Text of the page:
An ECG (or EKG) amplifier is a multi-input amplifier with from three to 12 inputs. Each input of the amplifier corresponds to an electrode that is placed on the skin to detect the electrical activity of the heart. One of these electrodes will act as the signal-ground reference point (usually the right leg electrode). A patient monitor will use either three or five electrode inputs, while an ECG recorder will use five or 10 electrode inputs.
Terminology regarding inputs, which have leads, and data outputs, which are also called leads, can get confusing. There are also limb leads and modified limb leads. Limb leads have the electrodes placed on the limbs, typically on the wrists and just above the ankles, and generally are used with diagnostic ECG recordings. With modified limb leads the electrodes are placed on the shoulders and just above the patients waist. They are used for monitoring in an ICU setting. To further confuse, there are augmented leads, which use resistors that are switched into the inputs of two of the physical limb leads. The resulting voltage is then amplified.
The augmented leads, aVR, aVL and aVF, are used for both diagnostic and comparison purposes by cardiologists.
The V or C lead obtains the voltage from the heart at six specific points on the chest, these locations are clearly shown in most manuals for ECG recorders.
All inputs are isolated from the power supply of the amplifier, usually with an isolation transformer. This prevents any power-supply fault from sending voltage directly to the electrodes, potentially giving a fatal electrical shock to the patient. Each input has a diode, resistor, or spark-gap circuit that will short any high-voltage/high-current pulses to ground. This prevents the amplifier from being damaged. These pulses come from defibrillators and electrosurgical devices used on the patient being monitored. The input impedance of an ECG amplifier is most often listed as ohms, typically 100 MegOhms.
Amplifiers, both those used for monitoring and those used for recording, have a switching mechanism that selects the waveforms (lead) to be displayed. The switch may be rotary, push button, or a flat-panel button. On some recorders there is an automatic button that switches the output through all five, 12, or 14 leads depending upon the mode. On some units there is a calibrate position on the switch, which has to be selected if the 1 mV signal is to be displayed. The 1 mV calibration signal is used to confirm the gain of the amplifier and is a good way to do a quick check to see if the amplifier is functioning properly. If the output shows the 1 mV signal then the amplifier is working properly. This signal can also be used to check the communications between a bedside and central monitor in an ICU without connecting a simulator to the amplifier.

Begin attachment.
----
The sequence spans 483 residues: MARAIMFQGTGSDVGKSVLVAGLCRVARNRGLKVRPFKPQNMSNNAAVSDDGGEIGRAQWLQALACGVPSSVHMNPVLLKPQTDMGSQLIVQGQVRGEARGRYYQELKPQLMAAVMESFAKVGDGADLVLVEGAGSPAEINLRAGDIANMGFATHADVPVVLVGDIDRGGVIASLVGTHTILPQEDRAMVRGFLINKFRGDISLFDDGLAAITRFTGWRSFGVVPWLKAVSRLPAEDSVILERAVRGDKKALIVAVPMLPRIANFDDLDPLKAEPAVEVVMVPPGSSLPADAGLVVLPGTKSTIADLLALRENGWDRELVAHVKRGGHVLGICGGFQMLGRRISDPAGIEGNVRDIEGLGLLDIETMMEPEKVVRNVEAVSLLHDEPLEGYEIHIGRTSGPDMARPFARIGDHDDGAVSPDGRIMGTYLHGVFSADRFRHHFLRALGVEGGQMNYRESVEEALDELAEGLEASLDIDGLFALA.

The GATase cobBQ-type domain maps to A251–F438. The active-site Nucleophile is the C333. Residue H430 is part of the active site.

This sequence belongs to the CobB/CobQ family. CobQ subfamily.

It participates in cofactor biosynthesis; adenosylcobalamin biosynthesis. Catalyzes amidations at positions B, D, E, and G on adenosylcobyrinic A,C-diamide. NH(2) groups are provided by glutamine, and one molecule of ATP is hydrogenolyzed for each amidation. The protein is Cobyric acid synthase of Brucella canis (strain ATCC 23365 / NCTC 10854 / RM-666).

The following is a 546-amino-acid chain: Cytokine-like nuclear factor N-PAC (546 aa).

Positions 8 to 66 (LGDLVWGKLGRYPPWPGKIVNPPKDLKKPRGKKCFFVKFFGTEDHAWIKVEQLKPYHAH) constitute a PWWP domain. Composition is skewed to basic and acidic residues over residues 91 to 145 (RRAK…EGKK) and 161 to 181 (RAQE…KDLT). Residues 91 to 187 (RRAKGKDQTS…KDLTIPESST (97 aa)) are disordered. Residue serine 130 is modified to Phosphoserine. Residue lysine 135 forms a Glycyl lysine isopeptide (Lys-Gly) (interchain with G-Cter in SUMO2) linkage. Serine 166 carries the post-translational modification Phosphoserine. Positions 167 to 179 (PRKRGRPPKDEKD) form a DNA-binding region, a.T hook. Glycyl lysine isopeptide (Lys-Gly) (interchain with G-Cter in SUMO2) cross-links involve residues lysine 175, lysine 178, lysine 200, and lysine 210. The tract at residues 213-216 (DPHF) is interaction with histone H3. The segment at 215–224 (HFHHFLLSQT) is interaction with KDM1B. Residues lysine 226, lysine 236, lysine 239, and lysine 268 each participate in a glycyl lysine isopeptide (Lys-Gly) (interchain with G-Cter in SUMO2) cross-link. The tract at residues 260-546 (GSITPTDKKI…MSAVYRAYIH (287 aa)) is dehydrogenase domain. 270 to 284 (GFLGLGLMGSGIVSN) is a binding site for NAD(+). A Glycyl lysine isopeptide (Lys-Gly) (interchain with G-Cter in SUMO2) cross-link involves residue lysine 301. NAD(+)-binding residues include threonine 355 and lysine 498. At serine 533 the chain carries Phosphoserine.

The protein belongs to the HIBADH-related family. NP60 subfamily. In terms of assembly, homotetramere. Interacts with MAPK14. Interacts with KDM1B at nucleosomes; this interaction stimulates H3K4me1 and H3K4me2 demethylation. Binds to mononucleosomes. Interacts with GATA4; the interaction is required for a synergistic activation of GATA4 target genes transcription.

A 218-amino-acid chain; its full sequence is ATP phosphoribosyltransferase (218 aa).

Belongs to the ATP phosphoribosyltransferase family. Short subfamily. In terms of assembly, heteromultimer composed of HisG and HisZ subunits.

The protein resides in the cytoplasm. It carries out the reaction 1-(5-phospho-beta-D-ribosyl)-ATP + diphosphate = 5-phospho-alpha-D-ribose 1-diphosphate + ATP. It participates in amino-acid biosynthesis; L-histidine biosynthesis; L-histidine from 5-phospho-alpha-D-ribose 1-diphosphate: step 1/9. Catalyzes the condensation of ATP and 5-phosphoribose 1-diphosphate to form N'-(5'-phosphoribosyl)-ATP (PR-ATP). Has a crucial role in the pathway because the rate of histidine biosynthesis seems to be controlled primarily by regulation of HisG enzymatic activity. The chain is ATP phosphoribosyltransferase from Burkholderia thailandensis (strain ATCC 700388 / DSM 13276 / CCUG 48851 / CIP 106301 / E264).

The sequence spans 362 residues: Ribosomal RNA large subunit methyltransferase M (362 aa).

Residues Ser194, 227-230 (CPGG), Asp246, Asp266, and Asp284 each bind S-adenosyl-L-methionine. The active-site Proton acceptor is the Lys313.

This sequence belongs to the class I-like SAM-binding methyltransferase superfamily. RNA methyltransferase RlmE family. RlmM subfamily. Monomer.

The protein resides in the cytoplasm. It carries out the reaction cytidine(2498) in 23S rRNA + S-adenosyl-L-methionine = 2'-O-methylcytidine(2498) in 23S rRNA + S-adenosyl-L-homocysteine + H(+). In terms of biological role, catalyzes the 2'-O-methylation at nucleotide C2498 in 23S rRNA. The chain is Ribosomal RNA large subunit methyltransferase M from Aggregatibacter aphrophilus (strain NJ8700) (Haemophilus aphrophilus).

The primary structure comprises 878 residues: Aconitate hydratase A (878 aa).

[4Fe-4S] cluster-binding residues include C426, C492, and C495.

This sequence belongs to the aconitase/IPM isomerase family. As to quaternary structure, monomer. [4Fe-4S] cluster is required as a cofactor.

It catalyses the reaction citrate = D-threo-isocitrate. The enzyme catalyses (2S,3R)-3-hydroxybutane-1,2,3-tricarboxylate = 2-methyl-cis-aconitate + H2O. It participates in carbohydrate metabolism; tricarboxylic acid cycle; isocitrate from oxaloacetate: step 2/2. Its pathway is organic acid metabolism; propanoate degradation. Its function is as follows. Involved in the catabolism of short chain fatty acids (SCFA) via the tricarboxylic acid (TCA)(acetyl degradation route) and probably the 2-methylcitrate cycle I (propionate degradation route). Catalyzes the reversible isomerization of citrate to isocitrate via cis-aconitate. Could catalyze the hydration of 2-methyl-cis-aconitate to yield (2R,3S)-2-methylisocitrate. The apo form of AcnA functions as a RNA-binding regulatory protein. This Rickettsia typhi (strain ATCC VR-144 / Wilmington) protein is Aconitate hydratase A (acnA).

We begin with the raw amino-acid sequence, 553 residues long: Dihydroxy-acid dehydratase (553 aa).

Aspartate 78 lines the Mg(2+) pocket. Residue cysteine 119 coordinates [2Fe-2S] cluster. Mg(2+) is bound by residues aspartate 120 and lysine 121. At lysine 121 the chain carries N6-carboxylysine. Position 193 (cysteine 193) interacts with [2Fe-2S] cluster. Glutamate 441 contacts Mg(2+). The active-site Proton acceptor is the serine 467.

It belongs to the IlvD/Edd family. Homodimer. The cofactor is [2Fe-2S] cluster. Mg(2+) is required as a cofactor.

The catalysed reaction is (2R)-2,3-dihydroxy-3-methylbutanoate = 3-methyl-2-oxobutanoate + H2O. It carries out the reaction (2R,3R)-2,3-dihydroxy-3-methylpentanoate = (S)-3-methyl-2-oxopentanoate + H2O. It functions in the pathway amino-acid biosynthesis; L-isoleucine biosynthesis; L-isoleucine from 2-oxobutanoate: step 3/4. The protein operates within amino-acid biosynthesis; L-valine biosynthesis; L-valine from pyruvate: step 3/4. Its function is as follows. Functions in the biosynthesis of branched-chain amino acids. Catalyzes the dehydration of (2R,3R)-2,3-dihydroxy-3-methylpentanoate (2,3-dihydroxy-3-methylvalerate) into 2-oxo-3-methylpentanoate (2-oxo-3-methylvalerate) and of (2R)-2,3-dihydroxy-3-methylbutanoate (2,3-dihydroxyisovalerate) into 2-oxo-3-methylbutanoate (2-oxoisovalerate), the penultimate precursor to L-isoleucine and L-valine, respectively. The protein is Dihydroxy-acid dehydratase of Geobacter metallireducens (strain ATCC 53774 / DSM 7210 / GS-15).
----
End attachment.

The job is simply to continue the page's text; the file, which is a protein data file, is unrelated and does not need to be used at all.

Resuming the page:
The standard voltage gain of an ECG amplifier is 1,000. The typical ECG input signal is 1 mV, which means that the output is 1 volt. This translates to a 1 cm defection on the screen or chart. Remember that this is ideal, and very few conditions in a human body are ideal. The amplifier may have an automatic gain-control circuit to assure that 1 mV becomes 1 cm. There may also be a switch where the gain can be manually selected. The switch will generally have settings of 0.25 (250 V gain), 0.5 (500 V gain), 1.0 (1,000 V gain, the standard), 3.0 (3,000 V gain), and 5.0 (5,000 V gain).
As with any amplifier, saturation can become a problem, even at the lowest gain setting. This is common when the patient is small and has a very strong heart. Neonates and thin athletic adults are typical examples. A distorted waveform, usually with some squared-off peaks or valleys will be seen when an amplifier is saturated.
There also can be a voltage offset caused by the electrodes placed on the patient. This offset voltage can move the baseline up or down and can cause saturation of the amplifier. To correct the problem the electrode with the high offset voltage has to be located and repositioned or replaced. This is not a major problem now that single-use electrodes have replaced the old reuseable plates and cups.
Basically the electrodes act like a battery putting more DC voltage into the amplifier input. Stainless-steel electrodes have high offset voltages and should be avoided.